And just as your skills need honing, your instrument requires maintenance. By learning to take care of your stuff you also develop a sense of responsibility and respect for the time and possessions of other people.
A very important skill you gain as a musician is auditory perception. This ability will help you concentrate and learn more in important meetings or at the university.
It helps you filter out all the important details in a conversation and to memorize them. Due to the complex nature of music, coordination of different skills is also something that you will learn.
With auditory perception, you will also develop at least slightly better visual perception and pure concentration skills. All of these are very important for any work environment.
Finally, the ability to improvise and to think of musical lines on the spot will strengthen your intuition and confidence. In life, you often have to decide on things quickly and sometimes even take certain risks.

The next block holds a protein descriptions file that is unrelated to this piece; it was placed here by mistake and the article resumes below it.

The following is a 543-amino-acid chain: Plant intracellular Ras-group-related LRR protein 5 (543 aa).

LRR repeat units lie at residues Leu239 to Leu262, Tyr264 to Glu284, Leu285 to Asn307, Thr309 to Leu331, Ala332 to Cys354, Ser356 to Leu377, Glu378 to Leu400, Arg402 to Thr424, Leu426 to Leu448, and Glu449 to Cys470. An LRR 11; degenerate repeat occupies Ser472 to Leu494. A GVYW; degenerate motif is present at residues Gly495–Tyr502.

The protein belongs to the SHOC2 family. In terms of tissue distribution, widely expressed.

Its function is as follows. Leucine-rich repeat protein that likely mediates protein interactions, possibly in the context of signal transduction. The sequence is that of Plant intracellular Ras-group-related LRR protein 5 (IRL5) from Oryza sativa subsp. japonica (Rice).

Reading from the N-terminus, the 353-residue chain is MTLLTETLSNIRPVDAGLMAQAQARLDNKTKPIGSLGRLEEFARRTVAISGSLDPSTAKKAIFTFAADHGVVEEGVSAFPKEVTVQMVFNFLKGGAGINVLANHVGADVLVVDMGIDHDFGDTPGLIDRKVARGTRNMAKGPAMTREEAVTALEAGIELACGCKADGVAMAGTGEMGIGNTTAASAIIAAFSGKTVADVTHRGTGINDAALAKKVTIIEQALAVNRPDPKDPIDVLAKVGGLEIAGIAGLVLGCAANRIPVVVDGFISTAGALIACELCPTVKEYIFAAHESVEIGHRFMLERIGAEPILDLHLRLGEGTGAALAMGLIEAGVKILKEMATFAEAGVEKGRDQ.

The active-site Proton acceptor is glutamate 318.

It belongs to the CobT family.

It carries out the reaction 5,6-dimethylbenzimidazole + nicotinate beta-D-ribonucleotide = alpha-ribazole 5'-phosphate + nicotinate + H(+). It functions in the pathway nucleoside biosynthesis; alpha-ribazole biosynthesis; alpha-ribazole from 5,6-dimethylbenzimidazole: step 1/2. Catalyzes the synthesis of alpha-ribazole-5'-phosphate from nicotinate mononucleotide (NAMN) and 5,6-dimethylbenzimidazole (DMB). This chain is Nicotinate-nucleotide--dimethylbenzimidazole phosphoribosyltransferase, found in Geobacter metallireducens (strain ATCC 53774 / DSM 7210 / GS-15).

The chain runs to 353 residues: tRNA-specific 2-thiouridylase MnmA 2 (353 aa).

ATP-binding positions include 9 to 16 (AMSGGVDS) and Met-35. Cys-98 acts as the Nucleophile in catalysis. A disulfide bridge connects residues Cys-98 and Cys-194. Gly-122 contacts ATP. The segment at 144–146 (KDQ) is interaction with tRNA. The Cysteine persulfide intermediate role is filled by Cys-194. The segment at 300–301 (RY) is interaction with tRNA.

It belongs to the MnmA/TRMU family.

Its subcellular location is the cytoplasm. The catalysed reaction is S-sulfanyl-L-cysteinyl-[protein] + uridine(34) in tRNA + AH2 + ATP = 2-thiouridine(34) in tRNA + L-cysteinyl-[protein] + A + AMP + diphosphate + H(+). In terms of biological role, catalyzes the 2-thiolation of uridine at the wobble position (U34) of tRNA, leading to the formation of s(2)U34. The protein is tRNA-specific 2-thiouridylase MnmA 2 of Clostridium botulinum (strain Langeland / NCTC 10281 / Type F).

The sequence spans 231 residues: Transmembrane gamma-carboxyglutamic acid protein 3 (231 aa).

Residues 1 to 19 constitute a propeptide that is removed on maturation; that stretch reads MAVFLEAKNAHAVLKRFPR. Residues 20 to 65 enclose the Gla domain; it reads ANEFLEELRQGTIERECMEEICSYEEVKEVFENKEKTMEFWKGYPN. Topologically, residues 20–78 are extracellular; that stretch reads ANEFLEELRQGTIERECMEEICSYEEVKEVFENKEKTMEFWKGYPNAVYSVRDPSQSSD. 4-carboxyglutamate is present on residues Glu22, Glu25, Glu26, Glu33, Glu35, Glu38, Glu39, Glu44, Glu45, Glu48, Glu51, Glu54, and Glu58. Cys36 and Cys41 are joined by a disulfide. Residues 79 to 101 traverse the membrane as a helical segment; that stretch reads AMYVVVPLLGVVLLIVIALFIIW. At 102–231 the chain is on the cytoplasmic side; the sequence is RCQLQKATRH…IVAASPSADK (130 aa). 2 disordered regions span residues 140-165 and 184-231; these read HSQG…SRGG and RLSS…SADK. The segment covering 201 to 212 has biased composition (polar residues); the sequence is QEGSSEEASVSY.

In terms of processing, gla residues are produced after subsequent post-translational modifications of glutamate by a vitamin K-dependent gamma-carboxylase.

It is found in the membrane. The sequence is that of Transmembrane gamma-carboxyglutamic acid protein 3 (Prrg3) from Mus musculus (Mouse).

Your musical education will surely help you recognize what you can and can’t do and will help you pick your battles. The confidence behind your decisions will inspire others around you and you will gain their trust and admiration.
And even when you do make a mistake, you will know how to quickly adapt to the new situation and make the best of it. Just as there are no wrong notes, but only wrong times to play them, nothing in your life is an irreversible mistake – it’s always what you make out of your situation.
Being a musician is never easy and requires a lot of time, work, practice and investment. But the payout is simply astonishing!
Becoming a musician will change your life from its roots. There will come a time where you will be unable to remember what you were doing before the singing lessons and before you picked up your first instrument.
All journeys start with a first step – even the biggest piano masters have started by playing one note, one key at a time, with only one finger at the time, and afterwards they learned one chord, one arpeggios, one scale at a time.
We hope you enjoyed our latest article and our infographic! What is your favorite benefit of playing an instrument and singing and how has being a musician helped you?